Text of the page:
Last month I caught this news item about Microsoft building in a new command-line feature that is commonly called a network protocol sniffer. It is now freely available in Windows 10 and the post documents how to use it. Let’s talk about the evolution of the sniffer and how we come to this present-day development.
If we turn back the clock to the middle 1980s, there was a company called Network General that made the first Sniffer Network Analyzer. The company was founded by Len Shustek and Harry Saal. It went through a series of corporate acquisitions, spin outs and now its IP is owned by NetScout Systems.
The Sniffer was the first machine you could put on a network and trace what packets were being transmitted. It was a custom-built luggable PC that was typical of the “portable” PCs of that era — it weighed about 30 pounds and had a tiny screen by today’s standards. It cost more than $10,000 to purchase, but then you needed to be trained how to use it. You would connect the Sniffer to your network, record the traffic into its hard drives, and then spend hours figuring out what was going on across your network. (Here is a typical information-dense display.) Decoding all the protocols and tracking down the individual endpoints and what they were doing was part art, part science, and a great deal of learning about the various different layers of the network and understanding how applications worked. Many times Sniffer analysts would find bugs in these applications, or in implementations of particular protocols, or fix thorny network configuration issues.
My first brush with the Sniffer was in 1988 when I was an editor at PC Week (now eWeek). Barry Gerber and I were working on one of the first “network topology shootouts” where we pit a network of PCs running on three different wiring schemes against each other. In addition to Ethernet there was also Token Ring (an IBM standard) and Arcnet. We took over one of the networked classrooms at UCLA during spring break and hooked everything up to a Novell network file server that ran the tests. We needed a Sniffer because we had to ensure that we were doing the tests properly and make sure it was a fair contest.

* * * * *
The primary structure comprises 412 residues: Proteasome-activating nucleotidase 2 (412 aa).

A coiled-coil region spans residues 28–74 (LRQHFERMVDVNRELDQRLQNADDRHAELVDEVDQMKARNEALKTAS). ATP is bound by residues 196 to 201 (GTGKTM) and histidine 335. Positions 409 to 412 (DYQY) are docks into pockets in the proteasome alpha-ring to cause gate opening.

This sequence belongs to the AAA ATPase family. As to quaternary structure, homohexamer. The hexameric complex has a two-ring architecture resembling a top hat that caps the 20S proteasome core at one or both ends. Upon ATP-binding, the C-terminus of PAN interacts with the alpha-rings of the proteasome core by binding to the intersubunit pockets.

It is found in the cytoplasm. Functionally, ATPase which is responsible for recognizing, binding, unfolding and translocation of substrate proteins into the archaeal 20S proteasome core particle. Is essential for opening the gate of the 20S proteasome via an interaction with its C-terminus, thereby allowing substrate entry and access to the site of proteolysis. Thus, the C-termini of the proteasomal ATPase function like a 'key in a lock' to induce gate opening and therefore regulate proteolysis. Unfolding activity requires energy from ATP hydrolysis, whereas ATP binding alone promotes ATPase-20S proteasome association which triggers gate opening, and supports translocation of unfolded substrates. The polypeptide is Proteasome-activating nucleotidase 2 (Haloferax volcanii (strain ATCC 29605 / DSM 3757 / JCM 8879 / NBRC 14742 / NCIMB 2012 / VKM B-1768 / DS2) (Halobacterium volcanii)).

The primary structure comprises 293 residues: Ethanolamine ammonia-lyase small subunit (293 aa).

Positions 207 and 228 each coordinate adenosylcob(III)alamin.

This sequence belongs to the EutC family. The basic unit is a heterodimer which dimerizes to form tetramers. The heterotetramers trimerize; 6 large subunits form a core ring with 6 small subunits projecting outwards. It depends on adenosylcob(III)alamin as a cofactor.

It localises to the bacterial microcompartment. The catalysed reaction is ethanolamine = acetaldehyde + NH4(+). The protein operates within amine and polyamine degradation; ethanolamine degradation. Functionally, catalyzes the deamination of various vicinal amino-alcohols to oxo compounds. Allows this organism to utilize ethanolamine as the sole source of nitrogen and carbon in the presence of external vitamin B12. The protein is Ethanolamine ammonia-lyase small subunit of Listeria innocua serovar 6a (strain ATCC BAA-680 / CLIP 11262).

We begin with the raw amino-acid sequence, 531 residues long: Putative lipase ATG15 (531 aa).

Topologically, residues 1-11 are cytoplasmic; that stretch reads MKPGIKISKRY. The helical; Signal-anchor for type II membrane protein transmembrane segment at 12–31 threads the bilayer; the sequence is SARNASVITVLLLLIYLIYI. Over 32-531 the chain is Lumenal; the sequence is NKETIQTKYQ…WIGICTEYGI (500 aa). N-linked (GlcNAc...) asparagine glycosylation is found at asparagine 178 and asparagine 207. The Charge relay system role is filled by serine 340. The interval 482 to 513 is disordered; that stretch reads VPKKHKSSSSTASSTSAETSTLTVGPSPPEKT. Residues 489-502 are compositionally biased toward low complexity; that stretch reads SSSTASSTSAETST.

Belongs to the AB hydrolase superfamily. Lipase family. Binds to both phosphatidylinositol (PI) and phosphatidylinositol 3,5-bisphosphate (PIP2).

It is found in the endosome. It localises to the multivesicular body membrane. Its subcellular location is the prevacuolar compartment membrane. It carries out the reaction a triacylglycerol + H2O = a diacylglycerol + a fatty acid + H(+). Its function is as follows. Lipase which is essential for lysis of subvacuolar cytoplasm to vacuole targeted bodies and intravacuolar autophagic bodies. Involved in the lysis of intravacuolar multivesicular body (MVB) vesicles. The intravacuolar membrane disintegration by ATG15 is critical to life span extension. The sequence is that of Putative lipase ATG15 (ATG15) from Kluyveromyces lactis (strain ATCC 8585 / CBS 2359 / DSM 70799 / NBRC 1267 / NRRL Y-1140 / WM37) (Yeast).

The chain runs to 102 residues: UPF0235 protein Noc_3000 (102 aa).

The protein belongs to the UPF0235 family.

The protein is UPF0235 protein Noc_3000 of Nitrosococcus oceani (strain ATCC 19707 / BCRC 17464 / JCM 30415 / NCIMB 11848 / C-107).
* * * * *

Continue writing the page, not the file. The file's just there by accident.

Ethernet ended up wining the shootout, but we did find implementation bugs in the Novell Token Ring drivers. Eventually Ethernet became ubiquitous and today you use it every time you bring up a Wifi connection on your laptop or phone.
Since the early Sniffer days, protocol analysis has moved into the open source realm and WireShark is now the standard application software tool used. It doesn’t require a great deal of training, although you still need to know your seven layer network protocol model. I have used Sniffers on several occasions doing product reviews, and one time helped to debug a particularly thorny network problem for an office of the American Red Cross. We tracked the problem to a faulty network card in one user’s PC which was just flaky enough to operate correctly most of the time.
Today, sniffers can be found in a number of hacking tools, as this article in ComputerWorld documents. And now inside of WIndows 10 itself. How about that?
I asked Saal what he thought about the Microsoft Windows sniffer feature. “It is now almost 35 years since its creation. Seeing that some similar functionality is now hard wired into the guts of Windows 10 is amusing. Microsoft makes a first class Windows GUI tool, NetMon, available for free and of course there is WireShark. Why Microsoft would invest design, programming and test resources into creating a text-based command line tool is beyond me. What unfilled need does it satisfy? Regardless, more is better, so I say good luck to Redmond and the future of Windows.”